A useful primer on the ever shifting playing field of sports and race.

An overview of Black athletes’ recent history of protest.

The Trump era has been an especially divisive one for Black athletes speaking out on social justice issues. NBA players now have more opportunities to use their platform to protest police killings and vocally participate in the Black Lives Matter movement, but Colin Kaepernick remains frozen out of the NFL for kneeling during the national anthem. Meanwhile, Trump and his supporters have routinely strived to shout the athletes down. (“Shut up and dribble,” Fox News host Laura Ingraham infamously chastised NBA star LeBron James.) Anderson, a business consultant and professor at Loyola Marymount University, recaps a half-century of shifts around Black athlete protests. Outspoken Black athletes weren’t hard to find before the 1980s, from Arthur Ashe to Muhammad Ali. But the arrival of superstars with hefty endorsement deals made apparel companies—and the athletes they sponsored—averse to social commentary, and some were bluntly punished for it. “Black athletes have expressed their discontent with issues such as police brutality, inequality, racism, lynching, and systematic oppression, only to be met with opposition,” writes the author. In 1996, NBA player Mahmoud Abdul-Rauf was indefinitely suspended after sitting out the national anthem in protest. The mood shifted, Anderson explains, once the outrages became too big to ignore, such as Trayvon Martin’s murder in 2012 and virulently racist remarks caught on tape by LA Clippers owner Donald Sterling in 2014. The author’s discussion of how these incidents ushered in a new era of protest, accelerated further by the Black Lives Matter movement, is workmanlike, but his closing chapter thoughtfully explores how recent trends can fuel a “sport justice movement” that addresses pro teams’ relationships with police, equitable treatment of college players, and players’ deeper engagement with their communities. Former NBA veteran Len Elmore, also a longtime sportscaster and lawyer, provides the foreword.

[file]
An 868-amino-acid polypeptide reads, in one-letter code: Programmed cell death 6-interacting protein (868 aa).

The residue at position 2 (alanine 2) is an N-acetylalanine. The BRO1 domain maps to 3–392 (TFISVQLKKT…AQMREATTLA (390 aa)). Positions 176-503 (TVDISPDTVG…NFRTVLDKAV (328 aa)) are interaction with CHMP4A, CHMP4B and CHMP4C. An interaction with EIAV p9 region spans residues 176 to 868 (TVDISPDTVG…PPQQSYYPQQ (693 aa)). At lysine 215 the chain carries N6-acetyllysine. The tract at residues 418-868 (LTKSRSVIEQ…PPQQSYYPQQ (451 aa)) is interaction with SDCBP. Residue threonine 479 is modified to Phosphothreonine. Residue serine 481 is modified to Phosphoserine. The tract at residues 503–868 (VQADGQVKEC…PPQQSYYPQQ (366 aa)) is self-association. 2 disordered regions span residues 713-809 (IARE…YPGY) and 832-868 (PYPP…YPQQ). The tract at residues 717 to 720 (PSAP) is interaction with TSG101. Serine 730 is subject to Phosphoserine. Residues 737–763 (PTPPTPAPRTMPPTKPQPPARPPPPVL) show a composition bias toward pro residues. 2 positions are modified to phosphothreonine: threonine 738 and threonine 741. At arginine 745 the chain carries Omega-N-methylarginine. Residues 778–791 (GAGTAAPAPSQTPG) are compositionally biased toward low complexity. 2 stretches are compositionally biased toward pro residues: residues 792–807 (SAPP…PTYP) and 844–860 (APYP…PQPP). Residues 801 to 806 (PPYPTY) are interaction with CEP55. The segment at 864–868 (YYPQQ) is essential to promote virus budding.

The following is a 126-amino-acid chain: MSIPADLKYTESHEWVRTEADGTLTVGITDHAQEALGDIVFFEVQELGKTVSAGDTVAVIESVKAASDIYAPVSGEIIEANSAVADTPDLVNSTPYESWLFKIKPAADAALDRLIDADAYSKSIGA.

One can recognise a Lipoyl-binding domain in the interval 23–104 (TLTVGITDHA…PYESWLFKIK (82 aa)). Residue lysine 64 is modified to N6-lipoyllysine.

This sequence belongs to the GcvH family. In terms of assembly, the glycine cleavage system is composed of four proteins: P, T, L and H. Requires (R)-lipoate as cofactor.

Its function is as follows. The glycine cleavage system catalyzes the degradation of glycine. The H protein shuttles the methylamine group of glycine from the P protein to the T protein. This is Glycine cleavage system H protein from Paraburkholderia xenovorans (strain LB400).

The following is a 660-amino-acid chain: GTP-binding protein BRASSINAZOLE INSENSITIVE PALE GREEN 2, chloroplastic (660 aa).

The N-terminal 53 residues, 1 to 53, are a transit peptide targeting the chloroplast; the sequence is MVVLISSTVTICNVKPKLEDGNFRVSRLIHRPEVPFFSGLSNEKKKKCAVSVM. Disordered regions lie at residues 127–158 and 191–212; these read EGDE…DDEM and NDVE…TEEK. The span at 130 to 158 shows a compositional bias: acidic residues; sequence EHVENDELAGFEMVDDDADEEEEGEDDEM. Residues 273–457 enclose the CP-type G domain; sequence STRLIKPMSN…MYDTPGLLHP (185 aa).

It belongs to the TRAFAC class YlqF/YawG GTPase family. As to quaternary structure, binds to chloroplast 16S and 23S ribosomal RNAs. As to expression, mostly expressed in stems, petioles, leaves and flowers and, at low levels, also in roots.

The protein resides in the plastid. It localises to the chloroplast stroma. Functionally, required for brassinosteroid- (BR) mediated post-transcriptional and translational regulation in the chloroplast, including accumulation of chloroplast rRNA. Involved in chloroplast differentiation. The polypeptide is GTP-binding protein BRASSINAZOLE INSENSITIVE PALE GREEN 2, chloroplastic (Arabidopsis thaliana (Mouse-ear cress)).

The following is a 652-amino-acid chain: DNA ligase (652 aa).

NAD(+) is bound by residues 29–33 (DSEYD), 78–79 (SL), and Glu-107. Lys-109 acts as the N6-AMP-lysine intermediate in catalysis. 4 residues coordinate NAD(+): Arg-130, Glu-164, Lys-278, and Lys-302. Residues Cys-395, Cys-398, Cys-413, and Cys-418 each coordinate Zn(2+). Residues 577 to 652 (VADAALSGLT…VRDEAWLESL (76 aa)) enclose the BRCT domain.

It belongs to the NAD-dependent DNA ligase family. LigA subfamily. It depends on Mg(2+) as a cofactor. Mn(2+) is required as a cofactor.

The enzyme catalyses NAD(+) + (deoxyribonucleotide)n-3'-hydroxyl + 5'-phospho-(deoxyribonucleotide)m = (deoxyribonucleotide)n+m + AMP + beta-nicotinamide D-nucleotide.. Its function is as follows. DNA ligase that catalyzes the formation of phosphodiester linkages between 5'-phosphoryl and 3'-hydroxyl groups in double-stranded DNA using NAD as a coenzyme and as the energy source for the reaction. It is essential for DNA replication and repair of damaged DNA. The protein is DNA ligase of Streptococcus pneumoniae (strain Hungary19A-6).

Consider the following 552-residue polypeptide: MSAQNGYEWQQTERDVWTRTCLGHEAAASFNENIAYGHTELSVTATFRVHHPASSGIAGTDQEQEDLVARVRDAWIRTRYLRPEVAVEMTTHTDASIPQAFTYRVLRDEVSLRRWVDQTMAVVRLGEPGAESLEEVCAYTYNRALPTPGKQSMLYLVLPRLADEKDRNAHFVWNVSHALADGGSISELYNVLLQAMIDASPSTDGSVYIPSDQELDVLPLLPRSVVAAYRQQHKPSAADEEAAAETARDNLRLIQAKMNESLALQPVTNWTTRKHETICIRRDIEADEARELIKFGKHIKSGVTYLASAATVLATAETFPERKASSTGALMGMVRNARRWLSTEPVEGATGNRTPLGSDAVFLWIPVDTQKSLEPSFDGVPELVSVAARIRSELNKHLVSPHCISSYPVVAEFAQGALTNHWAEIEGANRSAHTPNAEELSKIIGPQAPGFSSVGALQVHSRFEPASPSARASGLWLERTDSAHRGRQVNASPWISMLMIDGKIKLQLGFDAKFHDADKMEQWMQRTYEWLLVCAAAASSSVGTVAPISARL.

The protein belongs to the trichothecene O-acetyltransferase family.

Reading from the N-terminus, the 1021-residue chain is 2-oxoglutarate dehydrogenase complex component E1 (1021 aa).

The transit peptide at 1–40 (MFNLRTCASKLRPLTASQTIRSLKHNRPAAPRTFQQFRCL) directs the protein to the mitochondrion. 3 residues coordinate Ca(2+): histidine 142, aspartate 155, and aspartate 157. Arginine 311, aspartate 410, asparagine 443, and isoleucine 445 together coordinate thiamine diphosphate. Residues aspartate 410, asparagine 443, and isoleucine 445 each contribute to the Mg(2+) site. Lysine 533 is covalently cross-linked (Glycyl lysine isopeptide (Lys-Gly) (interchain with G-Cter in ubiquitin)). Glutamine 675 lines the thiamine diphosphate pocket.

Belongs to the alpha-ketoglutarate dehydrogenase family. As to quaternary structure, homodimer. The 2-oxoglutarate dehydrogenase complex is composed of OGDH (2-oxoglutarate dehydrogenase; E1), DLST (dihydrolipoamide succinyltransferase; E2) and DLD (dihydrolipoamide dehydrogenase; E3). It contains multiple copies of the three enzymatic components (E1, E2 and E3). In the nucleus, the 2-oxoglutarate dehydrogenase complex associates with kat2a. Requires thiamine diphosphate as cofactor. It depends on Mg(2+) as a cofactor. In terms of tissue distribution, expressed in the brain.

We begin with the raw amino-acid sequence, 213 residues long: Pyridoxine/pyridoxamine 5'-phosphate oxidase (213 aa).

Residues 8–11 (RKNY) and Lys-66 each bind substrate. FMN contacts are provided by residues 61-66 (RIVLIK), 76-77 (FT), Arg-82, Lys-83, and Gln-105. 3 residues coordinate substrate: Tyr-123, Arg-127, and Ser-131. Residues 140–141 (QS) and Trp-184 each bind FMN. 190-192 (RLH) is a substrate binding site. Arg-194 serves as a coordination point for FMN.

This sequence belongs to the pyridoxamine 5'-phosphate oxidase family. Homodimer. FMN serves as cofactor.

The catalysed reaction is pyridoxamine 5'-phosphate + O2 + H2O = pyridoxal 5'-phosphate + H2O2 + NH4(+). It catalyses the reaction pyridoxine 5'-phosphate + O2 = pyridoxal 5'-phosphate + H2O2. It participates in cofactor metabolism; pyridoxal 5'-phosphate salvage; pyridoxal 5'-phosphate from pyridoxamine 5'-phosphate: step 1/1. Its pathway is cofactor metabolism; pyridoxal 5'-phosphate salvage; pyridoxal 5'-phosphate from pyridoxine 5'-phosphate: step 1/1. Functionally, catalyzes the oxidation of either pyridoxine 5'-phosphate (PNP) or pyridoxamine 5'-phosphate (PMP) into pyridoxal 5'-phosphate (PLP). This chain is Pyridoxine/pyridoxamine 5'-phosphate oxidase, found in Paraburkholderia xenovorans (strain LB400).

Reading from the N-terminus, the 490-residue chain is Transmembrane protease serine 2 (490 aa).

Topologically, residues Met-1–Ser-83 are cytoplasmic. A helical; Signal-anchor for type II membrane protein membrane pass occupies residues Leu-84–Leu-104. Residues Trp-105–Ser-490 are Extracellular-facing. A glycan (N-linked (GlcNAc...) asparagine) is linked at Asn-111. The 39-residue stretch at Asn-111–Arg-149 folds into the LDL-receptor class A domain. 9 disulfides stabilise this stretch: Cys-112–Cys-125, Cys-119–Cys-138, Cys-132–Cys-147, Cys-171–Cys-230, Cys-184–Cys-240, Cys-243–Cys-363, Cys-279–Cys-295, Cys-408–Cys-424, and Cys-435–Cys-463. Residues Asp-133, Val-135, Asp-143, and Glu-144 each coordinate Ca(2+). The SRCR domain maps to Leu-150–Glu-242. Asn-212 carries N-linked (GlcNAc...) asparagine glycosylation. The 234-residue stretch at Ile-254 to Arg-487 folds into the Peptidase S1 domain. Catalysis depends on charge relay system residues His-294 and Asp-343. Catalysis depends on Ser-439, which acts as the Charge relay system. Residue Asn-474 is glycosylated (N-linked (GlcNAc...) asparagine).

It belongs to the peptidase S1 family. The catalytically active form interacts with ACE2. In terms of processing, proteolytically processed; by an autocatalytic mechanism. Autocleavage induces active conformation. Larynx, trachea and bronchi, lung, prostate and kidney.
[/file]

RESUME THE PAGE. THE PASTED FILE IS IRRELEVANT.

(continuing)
A useful primer on the ever shifting playing field of sports and race.

Pub Date: Feb. 8, 2023

ISBN: 9781538153246

Page Count: 192

Publisher: Rowman & Littlefield

Review Posted Online: Nov. 17, 2022

Kirkus Reviews Issue: Dec. 15, 2022


For those satisfied with blame-the-victim tidbits of received wisdom.

The noted conservative economist delivers arguments both fiscal and political against social justice initiatives such as welfare and a federal minimum wage.